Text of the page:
How to Limit Fluids With Heart Failure

Medically Reviewed By William C. Lloyd III, MD, FACS

Nearly six million people in the United States are living with congestive heart failure (CHF). When your heart isn’t able to pump out enough blood due to heart failure, fluid builds up in your lungs and can cause shortness of breath. Doctors often recommend drinking less fluid and taking diuretic medications, or water pills, to flush more water and salt out of the body through urine. The goal of treatment is to reduce swelling, which makes it easier to breathe and helps avoid hospitalization.

What Limited Fluid Intake Looks Like

How much you should reduce your fluid intake—if at all—depends on the severity of your condition. People with severe heart failure may need to limit their fluid intake to six to nine cups of fluid a day. That’s equal to one to two and a half liters. If you’re worried about getting thirsty, these tips can help:

  • Don’t get too hot
  • Chew gum, suck on ice, or rinse your mouth with cold water
  • Reduce the amount of salt you eat—It not only makes you thirsty, it makes your body retain water

Keep track of your fluid intake by using pre-measured cups at home and writing down what you drink as you go. Make sure you account for foods that contain a lot of fluid like soup, yogurt, fruit, ice cream, pudding, and ice pops.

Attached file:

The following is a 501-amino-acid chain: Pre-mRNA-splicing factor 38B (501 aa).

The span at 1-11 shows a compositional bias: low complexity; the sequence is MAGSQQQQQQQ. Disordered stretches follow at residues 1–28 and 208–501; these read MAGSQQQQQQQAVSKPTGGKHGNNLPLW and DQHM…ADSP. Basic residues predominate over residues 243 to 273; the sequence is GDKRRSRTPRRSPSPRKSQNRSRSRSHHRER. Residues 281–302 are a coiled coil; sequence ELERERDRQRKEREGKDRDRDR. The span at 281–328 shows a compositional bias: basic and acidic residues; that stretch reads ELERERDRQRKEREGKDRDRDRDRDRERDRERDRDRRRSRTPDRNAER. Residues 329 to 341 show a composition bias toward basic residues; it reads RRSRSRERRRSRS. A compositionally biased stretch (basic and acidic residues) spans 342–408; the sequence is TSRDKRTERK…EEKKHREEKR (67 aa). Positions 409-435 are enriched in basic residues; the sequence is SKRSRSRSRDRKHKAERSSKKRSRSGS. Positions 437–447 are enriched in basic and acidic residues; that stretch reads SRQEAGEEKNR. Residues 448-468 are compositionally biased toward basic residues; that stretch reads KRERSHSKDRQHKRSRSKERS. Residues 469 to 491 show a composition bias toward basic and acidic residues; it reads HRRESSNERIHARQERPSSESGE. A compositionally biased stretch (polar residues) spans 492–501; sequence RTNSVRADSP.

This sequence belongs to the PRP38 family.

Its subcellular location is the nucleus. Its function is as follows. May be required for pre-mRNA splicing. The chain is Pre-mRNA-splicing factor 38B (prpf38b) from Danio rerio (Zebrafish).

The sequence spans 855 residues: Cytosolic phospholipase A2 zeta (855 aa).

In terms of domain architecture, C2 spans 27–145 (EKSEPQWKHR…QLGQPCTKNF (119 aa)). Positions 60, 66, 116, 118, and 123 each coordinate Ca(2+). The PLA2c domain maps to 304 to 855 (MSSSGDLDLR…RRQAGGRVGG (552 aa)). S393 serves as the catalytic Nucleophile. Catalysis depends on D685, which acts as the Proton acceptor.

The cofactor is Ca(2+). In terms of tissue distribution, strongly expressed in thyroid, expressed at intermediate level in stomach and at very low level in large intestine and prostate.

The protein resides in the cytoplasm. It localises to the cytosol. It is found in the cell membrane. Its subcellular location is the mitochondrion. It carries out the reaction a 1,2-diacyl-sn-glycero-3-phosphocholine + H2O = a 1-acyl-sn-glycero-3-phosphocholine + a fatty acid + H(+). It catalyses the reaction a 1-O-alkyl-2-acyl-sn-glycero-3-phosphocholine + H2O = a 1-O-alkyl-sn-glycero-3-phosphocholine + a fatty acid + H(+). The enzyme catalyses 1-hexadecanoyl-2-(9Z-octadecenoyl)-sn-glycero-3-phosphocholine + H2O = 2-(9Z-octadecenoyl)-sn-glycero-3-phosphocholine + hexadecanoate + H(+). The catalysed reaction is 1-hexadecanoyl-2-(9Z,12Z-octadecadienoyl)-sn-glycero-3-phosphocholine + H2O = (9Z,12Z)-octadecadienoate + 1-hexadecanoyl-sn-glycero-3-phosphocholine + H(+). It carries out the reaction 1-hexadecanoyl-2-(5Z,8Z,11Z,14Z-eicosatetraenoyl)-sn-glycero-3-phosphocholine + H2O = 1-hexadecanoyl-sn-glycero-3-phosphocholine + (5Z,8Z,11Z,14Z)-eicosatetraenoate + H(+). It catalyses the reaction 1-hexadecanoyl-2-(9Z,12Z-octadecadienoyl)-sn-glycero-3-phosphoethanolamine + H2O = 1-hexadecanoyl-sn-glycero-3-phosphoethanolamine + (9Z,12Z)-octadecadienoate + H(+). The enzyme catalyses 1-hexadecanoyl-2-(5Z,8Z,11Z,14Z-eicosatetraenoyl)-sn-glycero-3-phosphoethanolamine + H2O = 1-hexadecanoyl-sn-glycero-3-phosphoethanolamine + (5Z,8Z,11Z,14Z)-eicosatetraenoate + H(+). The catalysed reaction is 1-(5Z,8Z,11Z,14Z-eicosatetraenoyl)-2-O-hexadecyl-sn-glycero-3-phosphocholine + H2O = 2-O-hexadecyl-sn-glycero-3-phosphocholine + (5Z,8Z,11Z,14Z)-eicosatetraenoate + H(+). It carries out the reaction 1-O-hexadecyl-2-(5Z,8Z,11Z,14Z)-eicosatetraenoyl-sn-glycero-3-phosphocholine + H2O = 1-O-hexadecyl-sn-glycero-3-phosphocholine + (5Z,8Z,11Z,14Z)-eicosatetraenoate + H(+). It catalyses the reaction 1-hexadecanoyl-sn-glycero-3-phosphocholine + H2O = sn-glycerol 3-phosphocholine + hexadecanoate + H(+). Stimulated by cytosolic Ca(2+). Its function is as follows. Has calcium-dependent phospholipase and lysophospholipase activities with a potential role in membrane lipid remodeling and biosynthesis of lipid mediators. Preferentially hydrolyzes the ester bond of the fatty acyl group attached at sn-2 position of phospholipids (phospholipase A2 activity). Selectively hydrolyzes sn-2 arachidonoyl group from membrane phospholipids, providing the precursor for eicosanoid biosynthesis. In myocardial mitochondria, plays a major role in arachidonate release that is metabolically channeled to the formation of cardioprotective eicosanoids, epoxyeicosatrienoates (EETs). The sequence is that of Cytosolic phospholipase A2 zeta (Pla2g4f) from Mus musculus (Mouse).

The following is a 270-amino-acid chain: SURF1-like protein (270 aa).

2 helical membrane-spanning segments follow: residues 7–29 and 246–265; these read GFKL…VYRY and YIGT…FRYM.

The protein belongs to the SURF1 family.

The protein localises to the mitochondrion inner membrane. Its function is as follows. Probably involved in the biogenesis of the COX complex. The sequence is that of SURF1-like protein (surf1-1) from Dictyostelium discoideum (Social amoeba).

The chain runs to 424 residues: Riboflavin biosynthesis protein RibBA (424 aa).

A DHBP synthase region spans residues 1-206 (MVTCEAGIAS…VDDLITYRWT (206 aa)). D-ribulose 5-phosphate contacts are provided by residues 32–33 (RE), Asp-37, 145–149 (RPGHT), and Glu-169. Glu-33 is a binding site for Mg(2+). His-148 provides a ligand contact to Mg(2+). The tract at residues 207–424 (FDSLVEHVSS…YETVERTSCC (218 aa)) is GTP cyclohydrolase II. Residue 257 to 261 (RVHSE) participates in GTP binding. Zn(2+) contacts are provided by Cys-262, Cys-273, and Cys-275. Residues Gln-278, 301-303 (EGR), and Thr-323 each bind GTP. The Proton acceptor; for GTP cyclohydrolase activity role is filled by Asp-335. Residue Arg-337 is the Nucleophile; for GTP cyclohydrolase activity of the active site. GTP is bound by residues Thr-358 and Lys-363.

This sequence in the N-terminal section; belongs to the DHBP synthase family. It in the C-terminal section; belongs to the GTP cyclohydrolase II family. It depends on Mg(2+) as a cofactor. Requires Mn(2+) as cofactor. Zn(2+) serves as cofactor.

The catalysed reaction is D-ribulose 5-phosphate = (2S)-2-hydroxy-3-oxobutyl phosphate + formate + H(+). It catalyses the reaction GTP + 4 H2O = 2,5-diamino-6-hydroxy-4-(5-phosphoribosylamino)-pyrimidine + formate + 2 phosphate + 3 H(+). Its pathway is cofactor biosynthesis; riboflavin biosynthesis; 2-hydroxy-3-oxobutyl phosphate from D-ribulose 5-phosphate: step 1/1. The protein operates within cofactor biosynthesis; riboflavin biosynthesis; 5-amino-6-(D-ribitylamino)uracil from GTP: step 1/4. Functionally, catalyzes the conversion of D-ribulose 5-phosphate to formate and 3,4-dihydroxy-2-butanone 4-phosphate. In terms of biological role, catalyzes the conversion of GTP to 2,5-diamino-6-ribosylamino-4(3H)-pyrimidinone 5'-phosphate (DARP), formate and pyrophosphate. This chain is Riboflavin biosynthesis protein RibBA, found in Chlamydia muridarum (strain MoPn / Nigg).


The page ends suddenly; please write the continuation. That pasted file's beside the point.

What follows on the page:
Types of Diuretics for Heart Failure

There are three main types of diuretics for heat failure, and each works on a different part of the kidneys. They may be taken alone or in combination.

  • Loop diuretics help the kidneys expel more urine
  • Thiazides widen the blood vessels to reduce water and salt in the body and lower blood pressure
  • Potassium-sparing agents reduce water levels in the body without reducing potassium levels

Diuretics that lower the potassium level in your body as a side effect can cause fatigue and muscle weakness. Your doctor may suggest extra potassium supplementation to make up the difference.

What to Expect With Diuretics for Heart Failure

Diuretics can cause more frequent urination and tiredness, but these side effects often get better over time. Depending on the specific diuretic medication, side effects can also include:

 Let your doctor know if you’re struggling with these side effects. Talk with your doctor immediately if you have:


Call 911 if you have difficulty breathing or swelling in your lips, tongue, throat, or face.

Monitoring Fluid Intake

To help monitor your fluid intake and treatment effectiveness, your doctor will likely ask you to commit to regular follow-up appointments. You’ll also need to plan to weigh yourself every day to check for weight gain from excess fluids. A weight gain of more than two or three pounds in one day or more than five pounds in one week can indicate a problem.  

Changing habits or starting new medications can be challenging for anyone. Remember, you’re doing it to feel better and live better with heart failure. Your healthcare team will work with you to make the adjustments easier, so don’t be afraid to ask for help.

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Medical Reviewer: William C. Lloyd III, MD, FACS
Last Review Date: 2022 Jan 18
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